Many in the left-wing punditry have already taken to speaking about stolen 2016 election. “The NSA Chief Says Russia Hacked the 2016 Election,” says David Corn. New York magazine’s Jonathan Chait asserted — in a single paragraph — that not only was there “evidence that Russian intelligence carried out a successful plan to pick the government of the United States” but that it was “probable that the hacks swung enough votes to decide a very tight race” and that the latter could not be “proven.”
In politics, proving something isn’t nearly as important as feeling it. So it’s not surprising that last week, Economist/YouGov found that 52 percent of Democrats now believe Russia “tampered with vote tallies” — not that it leaked real-life emails to the public, but that it altered the outcome of the ballots in a presidential election. There is no proof of this happening or that it was even attempted. If we’re to believe YouGov, Democrats are more likely to believe the Russians installed Trump into the presidency than Republicans are to have ever believed Barack Obama was a Muslim.
52% of Democrats believe Russia tampered with vote tallies to get Trump elected (per Economist/YouGov poll).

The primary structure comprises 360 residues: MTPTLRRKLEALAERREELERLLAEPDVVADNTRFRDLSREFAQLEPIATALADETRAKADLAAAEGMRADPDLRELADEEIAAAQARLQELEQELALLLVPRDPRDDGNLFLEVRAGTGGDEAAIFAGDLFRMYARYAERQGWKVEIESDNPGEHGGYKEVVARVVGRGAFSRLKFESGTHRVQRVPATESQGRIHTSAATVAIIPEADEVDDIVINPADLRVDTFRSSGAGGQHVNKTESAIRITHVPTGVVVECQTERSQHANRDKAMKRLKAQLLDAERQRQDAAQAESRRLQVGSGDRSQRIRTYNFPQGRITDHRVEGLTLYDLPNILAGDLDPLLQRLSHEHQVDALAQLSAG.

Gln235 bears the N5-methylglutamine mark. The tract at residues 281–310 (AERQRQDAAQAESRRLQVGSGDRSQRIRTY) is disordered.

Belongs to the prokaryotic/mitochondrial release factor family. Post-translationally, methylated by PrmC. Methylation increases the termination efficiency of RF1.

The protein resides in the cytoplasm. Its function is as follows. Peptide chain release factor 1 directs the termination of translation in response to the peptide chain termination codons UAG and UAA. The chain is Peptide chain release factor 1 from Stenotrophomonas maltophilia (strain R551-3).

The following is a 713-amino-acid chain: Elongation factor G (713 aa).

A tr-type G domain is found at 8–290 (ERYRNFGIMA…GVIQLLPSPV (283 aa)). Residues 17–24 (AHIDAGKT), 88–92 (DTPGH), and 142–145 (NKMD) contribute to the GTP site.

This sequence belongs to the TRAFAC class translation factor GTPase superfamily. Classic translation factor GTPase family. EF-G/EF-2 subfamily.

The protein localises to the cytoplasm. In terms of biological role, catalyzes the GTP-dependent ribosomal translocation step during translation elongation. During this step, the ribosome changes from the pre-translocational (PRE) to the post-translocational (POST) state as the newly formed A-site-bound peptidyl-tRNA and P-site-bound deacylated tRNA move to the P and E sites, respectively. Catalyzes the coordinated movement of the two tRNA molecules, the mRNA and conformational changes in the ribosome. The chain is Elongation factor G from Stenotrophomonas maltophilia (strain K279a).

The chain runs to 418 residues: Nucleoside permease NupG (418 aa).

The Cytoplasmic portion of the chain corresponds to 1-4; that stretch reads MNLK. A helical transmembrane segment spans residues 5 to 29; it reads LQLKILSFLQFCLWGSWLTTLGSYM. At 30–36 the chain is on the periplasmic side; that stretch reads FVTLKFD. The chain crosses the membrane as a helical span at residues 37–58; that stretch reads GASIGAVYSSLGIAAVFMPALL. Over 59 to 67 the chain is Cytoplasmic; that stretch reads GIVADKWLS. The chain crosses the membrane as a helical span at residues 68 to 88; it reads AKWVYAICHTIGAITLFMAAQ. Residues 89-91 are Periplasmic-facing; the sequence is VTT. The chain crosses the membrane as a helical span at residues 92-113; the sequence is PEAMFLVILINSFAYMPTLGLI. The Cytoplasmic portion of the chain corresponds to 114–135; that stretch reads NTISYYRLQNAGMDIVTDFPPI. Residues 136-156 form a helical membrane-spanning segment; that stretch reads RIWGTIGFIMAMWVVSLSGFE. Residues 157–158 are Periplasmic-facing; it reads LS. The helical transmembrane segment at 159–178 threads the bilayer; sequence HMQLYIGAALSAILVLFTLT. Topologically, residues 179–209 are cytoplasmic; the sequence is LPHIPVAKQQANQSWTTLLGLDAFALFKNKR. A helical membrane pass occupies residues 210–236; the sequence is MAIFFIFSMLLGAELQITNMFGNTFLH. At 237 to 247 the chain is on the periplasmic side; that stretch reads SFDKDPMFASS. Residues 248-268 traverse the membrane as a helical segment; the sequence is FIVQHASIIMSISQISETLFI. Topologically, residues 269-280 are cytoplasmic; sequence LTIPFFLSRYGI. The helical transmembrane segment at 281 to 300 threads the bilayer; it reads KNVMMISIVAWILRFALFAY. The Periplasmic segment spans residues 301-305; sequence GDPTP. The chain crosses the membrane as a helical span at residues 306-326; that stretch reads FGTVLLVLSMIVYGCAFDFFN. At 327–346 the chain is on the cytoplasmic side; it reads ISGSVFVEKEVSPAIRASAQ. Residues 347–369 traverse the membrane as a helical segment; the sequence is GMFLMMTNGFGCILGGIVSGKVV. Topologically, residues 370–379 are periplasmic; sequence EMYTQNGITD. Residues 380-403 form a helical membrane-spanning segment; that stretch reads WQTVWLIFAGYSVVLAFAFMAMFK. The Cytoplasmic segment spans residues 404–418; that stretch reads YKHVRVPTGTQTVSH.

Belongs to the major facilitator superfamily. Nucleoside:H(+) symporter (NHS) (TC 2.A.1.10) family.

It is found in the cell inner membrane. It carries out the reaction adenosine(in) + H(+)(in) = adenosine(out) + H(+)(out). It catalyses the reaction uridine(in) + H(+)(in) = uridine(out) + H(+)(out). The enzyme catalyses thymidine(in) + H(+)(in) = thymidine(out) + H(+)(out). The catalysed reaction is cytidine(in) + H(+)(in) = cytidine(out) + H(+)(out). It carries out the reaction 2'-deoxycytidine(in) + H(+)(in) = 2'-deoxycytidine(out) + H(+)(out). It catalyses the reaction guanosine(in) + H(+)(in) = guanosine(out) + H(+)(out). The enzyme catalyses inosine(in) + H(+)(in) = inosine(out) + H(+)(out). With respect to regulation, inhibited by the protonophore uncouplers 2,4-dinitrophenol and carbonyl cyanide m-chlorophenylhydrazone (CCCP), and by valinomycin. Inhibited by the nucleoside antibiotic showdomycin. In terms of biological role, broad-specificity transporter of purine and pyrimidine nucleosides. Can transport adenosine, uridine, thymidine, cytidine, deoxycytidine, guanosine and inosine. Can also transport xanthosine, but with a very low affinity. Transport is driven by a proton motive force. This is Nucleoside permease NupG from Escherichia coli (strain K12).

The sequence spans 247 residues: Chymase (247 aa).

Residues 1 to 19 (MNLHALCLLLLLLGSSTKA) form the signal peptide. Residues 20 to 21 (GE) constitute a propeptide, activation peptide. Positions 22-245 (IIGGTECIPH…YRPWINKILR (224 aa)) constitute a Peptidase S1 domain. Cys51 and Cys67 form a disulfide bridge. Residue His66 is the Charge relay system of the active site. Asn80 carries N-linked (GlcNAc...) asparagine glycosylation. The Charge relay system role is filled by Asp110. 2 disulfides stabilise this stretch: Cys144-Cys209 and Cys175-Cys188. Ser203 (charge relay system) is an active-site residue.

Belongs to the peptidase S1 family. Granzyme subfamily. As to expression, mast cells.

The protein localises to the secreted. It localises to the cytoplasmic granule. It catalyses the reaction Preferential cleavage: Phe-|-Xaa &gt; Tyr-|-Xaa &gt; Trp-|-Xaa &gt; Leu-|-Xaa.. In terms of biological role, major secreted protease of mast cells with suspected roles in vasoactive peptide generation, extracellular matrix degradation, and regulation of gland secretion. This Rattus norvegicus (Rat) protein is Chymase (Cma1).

There’s no evidence for this. pic.twitter.com/LSFl3GuAAW
— Sahil Kapur (@sahilkapur) December 31, 2016
Are the Russians also the authors of GOP’s Senate, House, and gubernatorial gains over the past six years? Isn’t it more plausible that GOP wins, including Trump’s, are the result of the failures of Obamacare and Hillary Clinton and other discontent rather than Russian hackers? Whatever the case, Obama decided to retaliate against alleged Russian infiltration of the 2016 election, by sanctioning four Russians and five Russian entities with a statement that strongly hints they helped Trump win. The administration also ordered 35 Russian diplomats to leave the country and two Russian compounds to be shuttered.
This is A-OK by me. Eject all spies! But let’s remember, not even the administration claims that Russians at those compounds were involved in supposed hacking the election. And if Russia had this sort of power, running these sorts of top-notch operations during his watch, why did the president wait until after Democrats lost an election to do something about it?
It’s unsurprising that losers of an election would attempt to minimize its validity. It happens all the time. But for the same people who were lamenting our deteriorating trust in democratic institutions — all the rage not long ago — to now embrace this kind of conspiratorial rhetoric is unprecedented. It’s a lot more damaging than the John Podesta hack. It also undermines genuine concerns about Russian activity. Because Russia is not our friend. (They were not our friends when Dems were mocking Mitt Romney or when Barack Obama was promising them “space.”) Julian Assange is not our friend. And also Russia had nothing to do with the Democrats’ predicament. One can believe all those things.